March weather in the Middle Atlantic states can be very changeable as winter and spring battle one another for dominance. Today's highs will reach near 70 degrees in Baltimore and Washington, but snow will be falling within 36 hours. The National Weather Service at Sterling VA has issued a Winter Storm Watch for much of Maryland south of the Mason-Dixon line and west of Chesapeake Bay effective Sunday afternoon through Monday afternoon for the potential of "five or more inches of snow." As noted in the watch, the heaviest snow is expected to fall across the southern portion of the region from Washington to Annapolis on southward. A Winter Storm Watch does not mean that these conditions are imminent, but that the weather pattern is favorable for five or more inches of snow. The watch may be upgraded to a warning, or downgraded to an advisory, if conditions warrant.
Meanwhile, various features on the national weather will converge to produce snow in these same areas on Sunday night and Monday. The first feature is another shot of arctic air that will surge southeast into the Mid-Atlantic region by Sunday night. Today's highs near 70 will fall into the middle 30s by Sunday morning, and highs on Sunday will only rise a few degrees to near 40. This cold, dry air on a north wind will set the stage for overrunning precipitation to develop on Sunday in the form of rain showers as afternoon temperatures will be in the lower to middle 40s. At the same time, an area of low pressure is expected to develop to the southwest and move across North Carolina on Sunday night and off Cape Hatteras NC on Monday. As the center of low pressure intensifies, colder air will be drawn into the system and will change rain to snow across the region by late Sunday night. Snow may continue into Monday morning, perhaps mixing with or changing to rain on Monday in Virginia. Precipitation will taper to flurries on Monday afternoon.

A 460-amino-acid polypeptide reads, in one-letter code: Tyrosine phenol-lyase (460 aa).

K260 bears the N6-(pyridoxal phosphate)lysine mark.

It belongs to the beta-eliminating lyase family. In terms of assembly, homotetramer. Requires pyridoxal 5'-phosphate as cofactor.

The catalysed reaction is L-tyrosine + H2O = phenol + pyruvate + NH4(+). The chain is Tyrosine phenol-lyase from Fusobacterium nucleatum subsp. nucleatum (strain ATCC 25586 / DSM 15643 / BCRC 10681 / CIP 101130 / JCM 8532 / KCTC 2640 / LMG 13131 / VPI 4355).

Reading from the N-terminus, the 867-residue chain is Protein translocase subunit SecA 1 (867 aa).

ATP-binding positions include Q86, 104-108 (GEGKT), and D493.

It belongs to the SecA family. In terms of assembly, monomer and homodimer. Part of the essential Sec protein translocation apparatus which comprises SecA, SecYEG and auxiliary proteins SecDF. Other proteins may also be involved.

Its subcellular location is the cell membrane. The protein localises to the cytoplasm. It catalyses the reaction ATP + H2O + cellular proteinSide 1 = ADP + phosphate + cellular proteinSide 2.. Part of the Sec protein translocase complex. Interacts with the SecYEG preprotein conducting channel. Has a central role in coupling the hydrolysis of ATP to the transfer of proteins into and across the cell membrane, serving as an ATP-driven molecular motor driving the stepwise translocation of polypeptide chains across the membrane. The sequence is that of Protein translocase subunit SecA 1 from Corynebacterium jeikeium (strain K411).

Although computer forecast models have recently begun to shift the heaviest band of snow to the south of Washington DC, a slight change in the track of the storm will have significant implications upon where snow accumulates. With the majority of the snow falling at night, and with temperatures plunging into the 20s overnight, snow will easily accumulate not only on unpaved surfaces but on roads as well. Road conditions may improve late Monday morning as the snow tapers to flurries and as the high March sun angle heats the surface. At this time, I am expecting a minimum accumulation of 1 to 2 inches in Baltimore with 2 to 4 inches in Washington DC and Annapolis. Amounts may reach 6 inches at some locations. Southern Maryland looks to receive 4 to 6 inches with isolated amounts of 8 inches.
I'll provide more updates through the weekend as new data becomes available.
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